Creative Methods: From Cows to Roof Plants
Creative thinking about energy conservation is fast becoming part of a CIO's job. And there's no shortage of ideas, from cow manure's methane gas as a cheap energy source to natural cooling via retractable roofs. In fact, today CIOs can tap winter air for "free cooling" through air economizer systems. Liquid cooling is also getting a second look. And then there are solar panels to tap the sun for "free" energy.
For Web hosting company AISO.Net of Romoland, Calif., some 120 solar panels power water-cooled servers in its data center. AISO.Net plans to grow drought-resistant plants on its roof to reduce cooling and heating requirements by 50%. "We've always been green-minded and felt that this would be the right thing to do," says Phil Nail, CTO and co-owner along with his wife, Sherry.
Besides embracing virtual servers, VistaPrint also decided to build a new data center in Windsor, Canada, where hydroelectric power and square footage costs are 60% cheaper than in, say, Lexington, Mass., a location VistaPrint considered. "Green was a factor in choosing that location," Cebula says.
Tech giants are also building data centers near cheap power. Microsoft and Cisco are reportedly looking at Iceland to erect mega data centers, tapping into the country's geo-thermal and hydroelectric power. Google has built a data center on the banks of the Columbia River in Oregon. Another technique is to move workloads to data centers in different time zones to take advantage of lower utility rates throughout the day.
For midmarket CIOs considering a remote location to build a new data center, Aaron Branham, vice president of technology and operations at VistaPrint, has some advice: "It's cheaper to do it yourself if you have large enough economies of scale and a solid growth plan. Startups tend to have less money than more mature companies [so] it might not be possible to pay for a data center at this time. At the same time, picking a very small ISP to co-lo with you could get you in trouble if you are growing rapidly. In general, if you know you are going to need more than 20 racks, it might make sense to do it yourself." A new data center costs around $2,500 per square foot, depending on the location, says Paul Perez, vice president of scalable data center infrastructure at HP.
The EPA Weighs In
Late last year, Congress asked the EPA to study energy consumption in data centers. This summer the EPA delivered its 133-page report, "Report to Congress on Server and Data Center Energy Efficiency, Public Law 109-431," authored by researchers from the Lawrence Berkeley National Lab.
The report contains guidelines, not regulations or recommendations for legislation. Industry watchers believe the EPA has little interest in regulating data centers. The EPA's next step is to develop metrics that help CIOs benchmark their energy consumption and policies.
The report suggests that CIOs can reduce a typical server's energy usage by 25% or more through existing technologies and design strategies, such as server virtualization. The EPA recommends voluntary tax incentive programs to drive adoption of best practices and calls for the federal government to challenge CEOs to conduct energy-efficiency assessments, implement improvements and report energy performance in their data centers on a voluntary basis. "Every data center should have a meter on it," says Andrew Fanara, Energy Star product development team leader at the EPA. "We feel that all we need is a little dose of competition, not regulation."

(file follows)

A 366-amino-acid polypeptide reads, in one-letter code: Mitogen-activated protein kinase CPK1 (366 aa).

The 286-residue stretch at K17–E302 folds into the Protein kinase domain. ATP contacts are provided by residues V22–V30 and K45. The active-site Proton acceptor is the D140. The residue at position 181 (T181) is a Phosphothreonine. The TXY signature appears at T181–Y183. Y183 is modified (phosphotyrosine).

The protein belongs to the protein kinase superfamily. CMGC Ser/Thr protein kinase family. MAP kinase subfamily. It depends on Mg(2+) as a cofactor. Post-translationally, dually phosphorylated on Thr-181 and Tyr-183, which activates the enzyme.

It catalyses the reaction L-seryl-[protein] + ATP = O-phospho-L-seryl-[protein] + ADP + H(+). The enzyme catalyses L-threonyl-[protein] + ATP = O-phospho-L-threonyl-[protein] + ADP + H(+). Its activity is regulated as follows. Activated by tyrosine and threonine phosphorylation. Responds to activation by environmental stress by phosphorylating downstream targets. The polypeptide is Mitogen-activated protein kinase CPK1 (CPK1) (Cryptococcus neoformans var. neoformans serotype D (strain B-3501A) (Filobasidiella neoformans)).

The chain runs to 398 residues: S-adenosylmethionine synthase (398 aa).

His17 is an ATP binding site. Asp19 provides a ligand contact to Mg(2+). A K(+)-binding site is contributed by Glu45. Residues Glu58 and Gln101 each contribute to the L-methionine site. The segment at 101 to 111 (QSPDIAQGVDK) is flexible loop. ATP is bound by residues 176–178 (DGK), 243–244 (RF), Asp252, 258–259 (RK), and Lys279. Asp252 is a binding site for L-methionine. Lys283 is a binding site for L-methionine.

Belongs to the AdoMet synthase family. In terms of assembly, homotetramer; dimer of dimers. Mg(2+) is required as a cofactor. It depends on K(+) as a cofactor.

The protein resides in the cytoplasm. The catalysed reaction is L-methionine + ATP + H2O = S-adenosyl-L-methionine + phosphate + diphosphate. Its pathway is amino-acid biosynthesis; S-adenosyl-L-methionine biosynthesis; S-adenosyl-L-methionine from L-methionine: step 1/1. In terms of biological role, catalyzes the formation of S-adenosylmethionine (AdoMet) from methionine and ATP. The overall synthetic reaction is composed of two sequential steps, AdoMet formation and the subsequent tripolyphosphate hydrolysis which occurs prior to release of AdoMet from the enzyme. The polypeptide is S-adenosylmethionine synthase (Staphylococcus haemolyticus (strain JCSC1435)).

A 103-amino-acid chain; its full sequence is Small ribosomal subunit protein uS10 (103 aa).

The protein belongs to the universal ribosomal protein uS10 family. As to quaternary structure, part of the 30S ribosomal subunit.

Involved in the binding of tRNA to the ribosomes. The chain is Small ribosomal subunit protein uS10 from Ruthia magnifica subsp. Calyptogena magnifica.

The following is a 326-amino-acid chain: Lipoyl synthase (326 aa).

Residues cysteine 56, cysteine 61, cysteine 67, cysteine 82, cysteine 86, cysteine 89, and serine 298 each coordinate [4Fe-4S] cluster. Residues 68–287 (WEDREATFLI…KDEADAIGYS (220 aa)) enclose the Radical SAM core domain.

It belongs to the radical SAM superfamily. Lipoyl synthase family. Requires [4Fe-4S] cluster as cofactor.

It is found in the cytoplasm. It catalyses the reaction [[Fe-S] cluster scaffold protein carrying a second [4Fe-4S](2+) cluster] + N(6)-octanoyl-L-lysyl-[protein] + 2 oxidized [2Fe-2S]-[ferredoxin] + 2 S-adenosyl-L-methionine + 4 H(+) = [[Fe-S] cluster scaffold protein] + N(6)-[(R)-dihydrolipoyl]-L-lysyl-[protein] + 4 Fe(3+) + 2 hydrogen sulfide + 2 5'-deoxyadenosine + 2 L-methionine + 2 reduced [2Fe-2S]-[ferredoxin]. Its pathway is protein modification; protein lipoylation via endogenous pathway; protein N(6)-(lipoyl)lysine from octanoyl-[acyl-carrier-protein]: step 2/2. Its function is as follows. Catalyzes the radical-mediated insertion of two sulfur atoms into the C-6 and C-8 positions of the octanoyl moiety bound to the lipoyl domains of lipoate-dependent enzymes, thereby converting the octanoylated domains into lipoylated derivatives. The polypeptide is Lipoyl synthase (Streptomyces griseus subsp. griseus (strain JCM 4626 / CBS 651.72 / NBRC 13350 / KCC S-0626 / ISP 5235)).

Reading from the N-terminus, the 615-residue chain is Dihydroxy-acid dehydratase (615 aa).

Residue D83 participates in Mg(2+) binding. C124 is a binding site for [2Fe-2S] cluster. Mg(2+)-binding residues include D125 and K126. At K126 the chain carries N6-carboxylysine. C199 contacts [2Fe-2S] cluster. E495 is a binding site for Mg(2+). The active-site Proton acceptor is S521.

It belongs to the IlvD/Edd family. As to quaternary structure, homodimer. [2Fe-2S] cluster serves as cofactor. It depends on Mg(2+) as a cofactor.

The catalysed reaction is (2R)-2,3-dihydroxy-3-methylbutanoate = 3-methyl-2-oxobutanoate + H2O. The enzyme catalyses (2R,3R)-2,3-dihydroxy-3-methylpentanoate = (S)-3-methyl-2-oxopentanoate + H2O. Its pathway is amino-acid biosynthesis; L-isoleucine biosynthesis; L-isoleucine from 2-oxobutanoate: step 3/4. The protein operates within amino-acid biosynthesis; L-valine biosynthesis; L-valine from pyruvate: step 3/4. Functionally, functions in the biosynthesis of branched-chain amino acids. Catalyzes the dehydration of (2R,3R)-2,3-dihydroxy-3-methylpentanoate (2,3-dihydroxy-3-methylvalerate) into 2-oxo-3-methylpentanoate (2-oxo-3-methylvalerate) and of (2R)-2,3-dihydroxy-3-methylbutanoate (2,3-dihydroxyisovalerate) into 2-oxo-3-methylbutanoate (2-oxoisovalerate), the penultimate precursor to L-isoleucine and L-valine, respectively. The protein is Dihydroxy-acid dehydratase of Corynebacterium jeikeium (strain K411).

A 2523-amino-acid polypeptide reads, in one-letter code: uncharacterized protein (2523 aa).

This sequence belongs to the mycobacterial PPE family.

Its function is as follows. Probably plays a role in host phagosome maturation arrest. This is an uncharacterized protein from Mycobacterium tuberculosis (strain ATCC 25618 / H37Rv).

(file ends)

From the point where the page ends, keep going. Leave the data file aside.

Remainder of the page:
The report has received mixed reactions: Some think it went too far, others not far enough.
Robert McFarlane, data center consultant and president of Interport, a division of Shen, Milsom & Wilke Inc., a technology consultancy, is an outspoken critic of Congress' legislative track record on technology issues and believes the report gives politicians an easy target. "Since we have no real energy policy in this country, this gives Congress and the president an opportunity to push policy that looks good, especially in an election year, and blame the helpless, namely the people running the data centers," he says.
Yet Rakesh Kumar, analyst at market research firm Gartner, says, "We were looking for a stronger carrot and much bigger stick. ... The tax incentives are marginal and there should be, in our opinion, some threat of legislation."
Peter Boergermann of Citizens & Northern Bank in Wellsboro, Pa., is wary of seeing yellow Energy Star stickers slapped on servers. He believes the tech industry, particularly software vendors, should take the lead in reducing power consumption. Many of his issues are inside the box: Just scrolling through a window causes one of his applications to use 100% of its server capacity, for instance. The critical application, which manages property appraisals, also can't be virtualized lest it get bogged down fighting for resources with other virtualized applications.
"Let's make applications more efficient," Boergermann says. "It needs to go back to the development stage so that applications are written that are green."
This was first published in November 2007